Just click here to go to our Donations page.
Registration form for Feb 19th & March 5th
Please Reserve your spot by emailing: firstname.lastname@example.org or Texting 631-721-3125
Daily Morning Minyan
Monday and Thursday, 6:45am
Tuesday, Wednesday and Friday, 7am
Daily Evening Minyan
Sunday to Thursday, 8pm
Mincha, Maariv and Havdalah
Weekly at Sundown
(weekly calendar for exact times)
Please check our calendar for all our events.
Early Childhood Center, Religious School & Youth Group & J-Team dates have been posted.
J Team Winter/Spring Schedule 2017
DHJC Collegiate Outreach
DHJC would love to keep in touch with your college student while they are away at school. Sisterhood would like to include your college student in our Collegiate Outreach Program. As a member of DHJC, your undergraduate college student(s) are entitled to receive various mailings and good wishes, all geared to the Jewish lifestyle and calendar.
Giant Step at DHJC makes the NYTimes
Now in their 20s and 30s, four young adults who all have cognitive disabilities will have their bar and bat mitzvahs, ceremonies that once seemed impossible for them.
Special Gifts Acknowledgements
We now have a page for Special Gifts Acknowledgements *Updated 1/29/16*
You can also access it from the Menu under Giving/Donations.
Partners in Caring
The PIC Program provides Counseling, Education, Case Management and Volunteer Coordination through the gateways of our synagogue partners
Dix Hills Jewish Center
Huntington Jewish Center
North Shore Jewish Center
Michele Herman, LMSW
PIC Coordinator 631-462-9800x239
Welcome to the Dix Hills Jewish Center
Welcome to the Dix Hills Jewish Center, a Conservative Congregation, celebrating 49 years as a beacon of dynamic Judaism in Dix Hills. We are a traditional egalitarian synagogue committed to the reality that all Jews are full partners in the beauty of Jewish life and that all Jews are given an equal role in all rituals. The Dix Hills Jewish Center is an engaging, vibrant congregation. We are excited about the growth in our synagogue, and the wonderful growth of the Jewish community of Dix Hills, Commack and the neighboring communities. We are a community committed to learning, to supporting each other, and to being a warm and welcoming place for all who participate. Welcome to the Dix Hills Jewish Center.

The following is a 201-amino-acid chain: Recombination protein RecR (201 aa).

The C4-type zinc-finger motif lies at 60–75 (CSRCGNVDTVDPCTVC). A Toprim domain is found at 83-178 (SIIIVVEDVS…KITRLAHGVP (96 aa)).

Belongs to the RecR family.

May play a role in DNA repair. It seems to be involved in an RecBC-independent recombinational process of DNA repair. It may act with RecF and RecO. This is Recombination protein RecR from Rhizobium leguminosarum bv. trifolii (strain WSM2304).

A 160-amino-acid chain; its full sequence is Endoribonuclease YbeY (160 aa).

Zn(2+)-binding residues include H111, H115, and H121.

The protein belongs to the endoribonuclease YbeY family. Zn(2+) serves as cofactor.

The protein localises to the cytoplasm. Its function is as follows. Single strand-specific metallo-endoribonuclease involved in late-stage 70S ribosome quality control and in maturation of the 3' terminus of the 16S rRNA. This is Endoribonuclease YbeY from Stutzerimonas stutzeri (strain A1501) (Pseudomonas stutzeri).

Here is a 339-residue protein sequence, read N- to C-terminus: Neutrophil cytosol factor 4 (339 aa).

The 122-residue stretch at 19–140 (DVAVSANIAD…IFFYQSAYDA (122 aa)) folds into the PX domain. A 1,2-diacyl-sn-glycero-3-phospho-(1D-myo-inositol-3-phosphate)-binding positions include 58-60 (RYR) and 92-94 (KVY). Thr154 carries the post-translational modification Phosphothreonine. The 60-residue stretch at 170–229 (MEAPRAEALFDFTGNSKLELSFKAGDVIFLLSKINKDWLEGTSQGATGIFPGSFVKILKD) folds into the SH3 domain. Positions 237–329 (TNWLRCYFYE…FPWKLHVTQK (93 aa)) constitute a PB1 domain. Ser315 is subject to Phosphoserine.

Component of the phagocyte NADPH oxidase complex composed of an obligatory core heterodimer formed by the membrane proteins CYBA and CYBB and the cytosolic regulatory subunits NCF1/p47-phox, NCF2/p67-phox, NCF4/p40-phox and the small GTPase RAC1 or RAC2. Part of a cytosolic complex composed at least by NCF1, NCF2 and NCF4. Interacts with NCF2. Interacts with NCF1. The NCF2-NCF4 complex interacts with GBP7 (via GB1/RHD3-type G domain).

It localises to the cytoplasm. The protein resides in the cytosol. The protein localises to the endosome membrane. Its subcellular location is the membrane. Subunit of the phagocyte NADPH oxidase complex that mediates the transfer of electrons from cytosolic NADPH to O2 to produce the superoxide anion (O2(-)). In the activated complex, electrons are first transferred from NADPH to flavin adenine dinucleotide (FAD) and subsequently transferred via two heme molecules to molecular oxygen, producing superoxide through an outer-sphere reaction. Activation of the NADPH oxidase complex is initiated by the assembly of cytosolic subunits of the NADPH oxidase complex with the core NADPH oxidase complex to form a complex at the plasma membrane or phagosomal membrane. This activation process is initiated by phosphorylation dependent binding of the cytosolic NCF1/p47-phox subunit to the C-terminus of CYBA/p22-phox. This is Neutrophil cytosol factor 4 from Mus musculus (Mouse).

Service & Minyan times located at the bottom of the page.
If you are interested in attending any of our programs please check the Calendar in Upcoming Events. Children's programming is also available.
In Case Of........
For joyous occassions in your life, please share your naches with the Rabbi. Inform the Rabbi about births, engagements, weddings and other noteworthy moments in the life of your family. The Rabbi will arrange for baby namings, provide information regarding a mohel ( for infant boys), coordinate a pidyon ha-ben (the redemption ceremony for firstborn males), schedule an aufruf (to celebrate a forthcoming marriage), weddings and bring the richness of Jewish traditions and mitzvoth into your simcha(email rabbi or call 631-499-6644).
In case of illness and/or hospitalization, please notify the Rabbi at 631-499-6644 (24/6 - on Shabbat, see below for further emergency instructions)
Even before making funeral arrangements notify Rabbi Buechler at the synagogue office at 631-499-6644 (after office hours press #3 for the emergency numbers). Rabbi Buechler will assist and guide you in making the appropriate arrangements for the funeral. In the event that you cannot reach the Rabbi, contact the Jewish funeral home and begin to make your arrangements. PLEASE, if Rabbi Buechler is going to officiate at the funeral, do not finalize the funeral time until the Rabbi has contacted you. At most this will be a few hours. In the event that Rabbi Buechler is on vacation, Cantor Hevenstone is available and other local Conservative Rabbis are on call. Their names can be obtained by calling the synagogue office, an officer of the synagogue or the Ritual Chairman. It is also appropriate to contact Rabbi Buechler whenever tragedy or trauma occurs. On Shabbat and Yomtov the Rabbi does not use the telephone. Therefore, you can convey information to him on these days at the synagogue during scheduled service times, by calling him immediately after Shabbat or Yomtov or by going to his residence.
Social Action Committee
Bikur Cholim & Home Visits
Do you have a relative or friend in our congregation who would benefit from a personal home visit? We are here for you! Members of our DHJC Social Action Committee - Tender Loving Congregants -- will happily come to visit and chat. BIKUR CHOLIM -- we visit our friends and relatives in Gurwin. Become a volunteer. Learn how.
High School students -- learn how to be a volunteer at Gurwin! There are many ways to volunteer.
Please contact us email@example.com
An Aliyah for YOU
Whether you are 20 or 120, or anything in between, we would like to honor you on the anniversary of your bar or bat mitzvah. Please send the date of your bar/bat mitzvah or the name of your parsha to Lee Grebstein firstname.lastname@example.org
New Newsletter is here!!